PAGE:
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Topic Review (Newest First)
12-14-2014 02:12 PM
sailor I was a little surprised the first time I saw that, but as I thought about it my guess was that recording numbers made more sense than a "check off" box in terms of forcing an actual check. WAY too easy to just check off the boxes to fill out a form, and that doesn't accomplish anything.

TA (Travel centers of America) does it as well as Speedco (a quick change chain for trucks). Petro is part of TA now so if they hadn't it's prob. on their list as well now.

You're right on large maint./repair bills, from what I've seen a good budget is to plan on as much for that as for the monthly Truck pymt.. Typical ballpark on a used Truck is $1,000/mo. ea. for pymt., maint./repair & Insurance as a minimum. (and that's just the large bills for overhead)
12-14-2014 12:30 PM
wavsine
Quote:
Originally Posted by sailor View Post
Big Rig engines have all the filters vertical, and pre-charge mentioned is std. for all of them (Oil & fuel).

Many service facilities record oil pressure before & after the change, both as a double check to prove their work & to show the higher oil pressure after a change.

When an owner/driver is present each step is shown for check off/proof as it's done, particularly torquing of drain plugs & that pressure check.
Thanks Roger. I learn something new every time you post. I had a friend that owned his own rig and I was unaware of that. I do know the repair bills were huge on his Kenworth.
12-14-2014 10:03 AM
sailor Big Rig engines have all the filters vertical, and pre-charge mentioned is std. for all of them (Oil & fuel).

Many service facilities record oil pressure before & after the change, both as a double check to prove their work & to show the higher oil pressure after a change.

When an owner/driver is present each step is shown for check off/proof as it's done, particularly torquing of drain plugs & that pressure check.
12-13-2014 10:34 AM
Lscman
Quote:
Originally Posted by wavsine View Post
Agree 100%. Subaru boxer engines mount the filter upside down so no preload on those. Of course it doesn't matter on some of the newer Subarus because the oil consumption is so high the crankcase is empty before the next oil change if you don't add oil every time you buy gas.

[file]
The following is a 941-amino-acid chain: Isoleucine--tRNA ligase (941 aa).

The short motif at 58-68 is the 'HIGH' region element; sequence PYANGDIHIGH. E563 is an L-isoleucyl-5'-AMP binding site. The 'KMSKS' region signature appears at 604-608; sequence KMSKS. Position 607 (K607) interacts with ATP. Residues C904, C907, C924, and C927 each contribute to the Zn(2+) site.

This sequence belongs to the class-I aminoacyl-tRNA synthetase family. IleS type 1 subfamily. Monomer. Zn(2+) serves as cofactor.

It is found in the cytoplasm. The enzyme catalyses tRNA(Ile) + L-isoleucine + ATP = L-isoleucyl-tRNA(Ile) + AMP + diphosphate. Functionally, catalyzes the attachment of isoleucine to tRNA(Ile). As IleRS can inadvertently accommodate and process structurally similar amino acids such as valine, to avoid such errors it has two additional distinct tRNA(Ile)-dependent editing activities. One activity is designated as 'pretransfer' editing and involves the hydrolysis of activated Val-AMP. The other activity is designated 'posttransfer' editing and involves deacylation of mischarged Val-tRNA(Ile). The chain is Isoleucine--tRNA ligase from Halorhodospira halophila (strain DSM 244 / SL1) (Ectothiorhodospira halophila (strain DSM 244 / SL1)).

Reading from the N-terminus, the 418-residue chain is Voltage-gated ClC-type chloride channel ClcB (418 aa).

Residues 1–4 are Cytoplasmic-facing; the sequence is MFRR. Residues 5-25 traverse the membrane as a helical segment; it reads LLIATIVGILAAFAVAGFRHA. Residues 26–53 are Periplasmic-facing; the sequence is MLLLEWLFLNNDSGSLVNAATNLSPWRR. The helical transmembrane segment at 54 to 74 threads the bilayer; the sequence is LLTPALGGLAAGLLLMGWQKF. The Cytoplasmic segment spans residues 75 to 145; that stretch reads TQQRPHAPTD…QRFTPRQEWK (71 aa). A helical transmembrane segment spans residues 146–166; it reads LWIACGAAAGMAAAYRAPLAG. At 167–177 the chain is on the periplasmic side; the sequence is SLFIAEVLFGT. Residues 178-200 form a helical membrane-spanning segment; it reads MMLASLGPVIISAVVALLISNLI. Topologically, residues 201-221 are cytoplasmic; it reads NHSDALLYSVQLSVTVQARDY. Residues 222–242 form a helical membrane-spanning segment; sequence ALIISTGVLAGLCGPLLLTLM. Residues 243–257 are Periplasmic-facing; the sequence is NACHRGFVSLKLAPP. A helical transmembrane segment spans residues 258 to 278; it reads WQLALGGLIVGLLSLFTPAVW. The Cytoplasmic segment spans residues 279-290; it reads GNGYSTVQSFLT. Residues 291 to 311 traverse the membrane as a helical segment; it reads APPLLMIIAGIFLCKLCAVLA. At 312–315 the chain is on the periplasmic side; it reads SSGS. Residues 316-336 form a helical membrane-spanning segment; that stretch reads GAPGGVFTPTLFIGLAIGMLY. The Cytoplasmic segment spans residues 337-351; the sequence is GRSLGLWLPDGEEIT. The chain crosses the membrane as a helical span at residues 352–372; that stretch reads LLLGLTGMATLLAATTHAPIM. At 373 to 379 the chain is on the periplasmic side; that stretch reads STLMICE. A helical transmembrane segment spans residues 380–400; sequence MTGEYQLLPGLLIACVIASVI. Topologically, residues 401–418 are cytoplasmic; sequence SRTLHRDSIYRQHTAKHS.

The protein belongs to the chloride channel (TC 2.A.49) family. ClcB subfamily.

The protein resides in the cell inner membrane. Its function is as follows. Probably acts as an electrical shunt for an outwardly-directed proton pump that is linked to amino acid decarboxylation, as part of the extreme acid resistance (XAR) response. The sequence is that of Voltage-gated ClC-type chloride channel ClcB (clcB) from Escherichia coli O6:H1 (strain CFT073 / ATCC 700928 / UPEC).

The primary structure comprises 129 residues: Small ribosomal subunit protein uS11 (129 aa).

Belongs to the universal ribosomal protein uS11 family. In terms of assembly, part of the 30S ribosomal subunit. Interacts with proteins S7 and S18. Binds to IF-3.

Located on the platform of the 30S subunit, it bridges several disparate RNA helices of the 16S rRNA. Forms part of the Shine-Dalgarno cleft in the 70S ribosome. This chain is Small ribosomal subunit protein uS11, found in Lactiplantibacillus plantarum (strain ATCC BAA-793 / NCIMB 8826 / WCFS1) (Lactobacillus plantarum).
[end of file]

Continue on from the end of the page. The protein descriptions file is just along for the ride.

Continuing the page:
I would turn the car upside down to change the filter.
12-13-2014 10:13 AM
Lscman
Quote:
Originally Posted by Texaswiley View Post
I had a GTO in the mid 60's that would knock like crazy after an oil change (30w oil) To the point I would sometime panic, shut it off and recheck oil level. Precharging totally eliminated that. I've done it ever since. BTW Cummins shows it as part of the oil change instructions on my motor home. My motto "If in doubt always overdo it" Never had a bearing failure in any car I've owned.
I imagine Cummins is building engines to last longer than the average $20k econobox that gets junked every 10 yrs. As you noted, their "best practice" service procedures include pre-charging. This step positively contribute to their avg engine lifecycles which approach 1 million miles. I see that as undeniable testimony.

My cars stop running when I choose to retire them from excess body rust caused by PA winter road salt, not when they begin drink oil excessively or show engine blowby. My last Lincoln engine had 300K miles on it when it got transplanted into a Mustang 5L track car to live a second life. The cylinders still had factory hone marks to the top, never rebuilt, just aftermarket heads installed to add HP. Oil pressure and consumption was unchanged since the day I bought the car new. I really don't pay extra to service my cars right.
12-13-2014 10:05 AM
wavsine
Quote: